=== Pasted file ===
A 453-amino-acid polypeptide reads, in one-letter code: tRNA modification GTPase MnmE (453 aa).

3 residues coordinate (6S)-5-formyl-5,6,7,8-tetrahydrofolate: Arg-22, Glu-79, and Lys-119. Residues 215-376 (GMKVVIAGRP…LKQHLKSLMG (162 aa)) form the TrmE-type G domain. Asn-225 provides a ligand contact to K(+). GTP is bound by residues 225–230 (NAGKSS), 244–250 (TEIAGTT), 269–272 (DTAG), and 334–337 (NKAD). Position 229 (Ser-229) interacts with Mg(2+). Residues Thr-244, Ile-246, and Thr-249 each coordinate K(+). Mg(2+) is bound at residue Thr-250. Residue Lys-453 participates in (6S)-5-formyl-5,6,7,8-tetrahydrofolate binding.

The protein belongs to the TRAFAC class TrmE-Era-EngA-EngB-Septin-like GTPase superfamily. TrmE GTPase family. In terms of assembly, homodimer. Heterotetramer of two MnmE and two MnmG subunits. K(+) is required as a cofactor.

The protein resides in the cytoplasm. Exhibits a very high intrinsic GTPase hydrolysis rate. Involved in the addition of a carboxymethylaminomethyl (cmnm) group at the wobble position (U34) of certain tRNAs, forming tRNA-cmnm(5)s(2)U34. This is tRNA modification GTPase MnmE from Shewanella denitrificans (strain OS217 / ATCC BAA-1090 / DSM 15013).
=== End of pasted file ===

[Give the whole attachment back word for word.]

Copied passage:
A 453-amino-acid polypeptide reads, in one-letter code: tRNA modification GTPase MnmE (453 aa).

3 residues coordinate (6S)-5-formyl-5,6,7,8-tetrahydrofolate: Arg-22, Glu-79, and Lys-119. Residues 215-376 (GMKVVIAGRP…LKQHLKSLMG (162 aa)) form the TrmE-type G domain. Asn-225 provides a ligand contact to K(+). GTP is bound by residues 225–230 (NAGKSS), 244–250 (TEIAGTT), 269–272 (DTAG), and 334–337 (NKAD). Position 229 (Ser-229) interacts with Mg(2+). Residues Thr-244, Ile-246, and Thr-249 each coordinate K(+). Mg(2+) is bound at residue Thr-250. Residue Lys-453 participates in (6S)-5-formyl-5,6,7,8-tetrahydrofolate binding.

The protein belongs to the TRAFAC class TrmE-Era-EngA-EngB-Septin-like GTPase superfamily. TrmE GTPase family. In terms of assembly, homodimer. Heterotetramer of two MnmE and two MnmG subunits. K(+) is required as a cofactor.

The protein resides in the cytoplasm. Exhibits a very high intrinsic GTPase hydrolysis rate. Involved in the addition of a carboxymethylaminomethyl (cmnm) group at the wobble position (U34) of certain tRNAs, forming tRNA-cmnm(5)s(2)U34. This is tRNA modification GTPase MnmE from Shewanella denitrificans (strain OS217 / ATCC BAA-1090 / DSM 15013).